Hydraulic fracturing: Laboratory evidence of the brittle-to-ductile transition with depth

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Runhua Feng, Shuo Liu, Joel Sarout, Jeremie Dautriat, Zhiqi Zhong, Reza Rezaee, Mohammad Sarmadivaleh


Understand the propagation of hydraulic fracture (HF) is essential for effectively stimulating the hydrocarbon production of unconventional reservoirs. Hydraulic fracturing may induce distinct failure modes within the formation, depending on the rheology of the solid and the in-situ stresses. A brittle-to-ductile transition of HF is thus anticipated with increasing depth, although only scarce data are available to support this hypothesis. Here we carry out laboratory hydraulic fracturing experiments in artificial geomaterials exhibiting a wide range of rheology: cubic samples 50x50x50 mm3 in size are subjected to true triaxial stresses with either a low (σv = 6.5 MPa, σH =3 MPa, and σh =1.5MPa), or a high (15 MPa, 10 MPa, and 5MPa) confinement. The 3D strains induced by hydraulic fracturing are monitored and interpreted; and X-ray Computed Tomography (CT) imaging is used to document the HF geometry. Finally, a correlation between the normalized fracture area (AFN) and the brittleness index (BI) of tested samples is introduced. Our results reveal that: (i)The intermediate stress plays a profound role in hydraulic fracture propagation subjected to the designed stress regimes (i.e., the transitional intermediate strain observed from brittle to ductile samples); (ii) The transitional inclined angle (high-to-low) of HFs are observed from brittle/semi-brittle samples to semi-ductile/ductile samples; (iii) The normalized fracture area (AFN) is shown to be larger when the BI is higher; the AFN, tortuosity and roughness of the HF are shown to be larger as the increase of confinement.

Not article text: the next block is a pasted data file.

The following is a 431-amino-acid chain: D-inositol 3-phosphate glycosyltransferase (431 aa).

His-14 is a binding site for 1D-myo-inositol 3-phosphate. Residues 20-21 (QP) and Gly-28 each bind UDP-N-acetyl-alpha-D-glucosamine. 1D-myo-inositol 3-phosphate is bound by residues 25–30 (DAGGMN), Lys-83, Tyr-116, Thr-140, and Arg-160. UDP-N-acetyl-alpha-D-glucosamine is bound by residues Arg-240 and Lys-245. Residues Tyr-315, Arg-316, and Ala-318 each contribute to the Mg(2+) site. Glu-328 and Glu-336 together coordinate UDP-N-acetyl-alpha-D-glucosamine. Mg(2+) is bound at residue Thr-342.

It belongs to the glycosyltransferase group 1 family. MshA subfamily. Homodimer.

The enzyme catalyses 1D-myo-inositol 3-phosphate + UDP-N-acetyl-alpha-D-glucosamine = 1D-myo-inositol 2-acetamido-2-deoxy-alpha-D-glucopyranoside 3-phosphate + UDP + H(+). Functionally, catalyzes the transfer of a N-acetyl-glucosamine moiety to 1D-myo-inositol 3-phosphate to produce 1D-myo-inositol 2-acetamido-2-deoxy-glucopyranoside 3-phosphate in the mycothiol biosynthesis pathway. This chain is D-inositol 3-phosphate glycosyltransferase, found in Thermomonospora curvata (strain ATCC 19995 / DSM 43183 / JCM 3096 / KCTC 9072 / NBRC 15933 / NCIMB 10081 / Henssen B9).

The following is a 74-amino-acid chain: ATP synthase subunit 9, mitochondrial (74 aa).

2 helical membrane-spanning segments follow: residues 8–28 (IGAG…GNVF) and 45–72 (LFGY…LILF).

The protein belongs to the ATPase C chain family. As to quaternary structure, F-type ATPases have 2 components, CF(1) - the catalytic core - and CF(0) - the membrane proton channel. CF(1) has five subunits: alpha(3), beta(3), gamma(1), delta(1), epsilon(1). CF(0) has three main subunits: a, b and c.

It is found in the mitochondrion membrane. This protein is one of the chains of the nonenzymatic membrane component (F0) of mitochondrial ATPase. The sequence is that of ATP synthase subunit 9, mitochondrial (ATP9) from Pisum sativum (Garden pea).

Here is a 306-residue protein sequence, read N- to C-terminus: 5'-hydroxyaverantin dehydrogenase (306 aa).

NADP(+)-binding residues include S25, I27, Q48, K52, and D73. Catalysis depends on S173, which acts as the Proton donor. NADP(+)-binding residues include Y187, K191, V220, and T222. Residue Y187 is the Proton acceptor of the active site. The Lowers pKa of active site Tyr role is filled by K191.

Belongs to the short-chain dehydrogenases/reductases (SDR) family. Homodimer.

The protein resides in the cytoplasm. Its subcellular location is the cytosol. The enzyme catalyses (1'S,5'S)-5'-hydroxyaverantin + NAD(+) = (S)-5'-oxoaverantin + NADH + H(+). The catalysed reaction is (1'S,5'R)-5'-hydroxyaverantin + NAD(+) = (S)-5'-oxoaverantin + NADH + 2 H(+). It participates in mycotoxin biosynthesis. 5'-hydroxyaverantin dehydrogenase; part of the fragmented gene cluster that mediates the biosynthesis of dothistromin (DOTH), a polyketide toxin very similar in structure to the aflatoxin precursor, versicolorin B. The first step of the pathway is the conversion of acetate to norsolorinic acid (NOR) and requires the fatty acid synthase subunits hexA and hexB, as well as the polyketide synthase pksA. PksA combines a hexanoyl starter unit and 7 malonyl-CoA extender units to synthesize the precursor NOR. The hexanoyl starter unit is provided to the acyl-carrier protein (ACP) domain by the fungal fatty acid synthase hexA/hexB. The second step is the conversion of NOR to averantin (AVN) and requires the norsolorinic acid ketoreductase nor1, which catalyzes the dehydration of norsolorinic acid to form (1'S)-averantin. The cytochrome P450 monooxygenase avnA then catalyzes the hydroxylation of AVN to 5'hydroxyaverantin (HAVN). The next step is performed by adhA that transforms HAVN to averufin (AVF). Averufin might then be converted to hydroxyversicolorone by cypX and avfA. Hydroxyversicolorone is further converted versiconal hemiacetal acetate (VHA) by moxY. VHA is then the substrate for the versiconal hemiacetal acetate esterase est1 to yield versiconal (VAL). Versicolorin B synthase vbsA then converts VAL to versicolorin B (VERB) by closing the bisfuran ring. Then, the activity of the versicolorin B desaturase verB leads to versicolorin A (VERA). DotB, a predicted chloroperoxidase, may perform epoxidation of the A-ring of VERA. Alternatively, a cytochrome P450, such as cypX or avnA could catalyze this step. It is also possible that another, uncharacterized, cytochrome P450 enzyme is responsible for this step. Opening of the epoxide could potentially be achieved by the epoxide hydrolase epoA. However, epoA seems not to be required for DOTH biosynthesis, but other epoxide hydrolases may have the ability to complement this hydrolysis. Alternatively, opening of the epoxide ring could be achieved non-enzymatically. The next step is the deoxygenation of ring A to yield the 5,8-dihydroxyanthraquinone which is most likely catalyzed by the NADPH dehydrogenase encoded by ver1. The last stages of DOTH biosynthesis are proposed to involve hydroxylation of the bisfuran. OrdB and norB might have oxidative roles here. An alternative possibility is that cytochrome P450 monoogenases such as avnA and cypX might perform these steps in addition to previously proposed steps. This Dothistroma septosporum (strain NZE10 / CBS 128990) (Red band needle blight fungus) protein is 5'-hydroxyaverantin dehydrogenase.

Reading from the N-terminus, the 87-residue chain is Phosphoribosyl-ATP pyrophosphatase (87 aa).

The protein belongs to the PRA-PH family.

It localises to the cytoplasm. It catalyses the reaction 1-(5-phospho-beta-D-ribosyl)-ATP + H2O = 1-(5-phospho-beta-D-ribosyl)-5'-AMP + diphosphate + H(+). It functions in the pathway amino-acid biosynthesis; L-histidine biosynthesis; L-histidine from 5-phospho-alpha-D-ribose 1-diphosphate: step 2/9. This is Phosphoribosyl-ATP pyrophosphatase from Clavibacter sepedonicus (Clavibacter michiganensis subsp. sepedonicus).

Earth Sciences, Engineering, Geology, Petroleum Engineering


Hydraulic fracture propagation; Geometry of hydraulic fractures; Brittle-to-ductile transition; Fractured area; True triaxial stresses


Published: 2022-05-13 10:39


CC BY Attribution 4.0 International

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Conflict of interest statement:
The authors declare that they have no known competing interest

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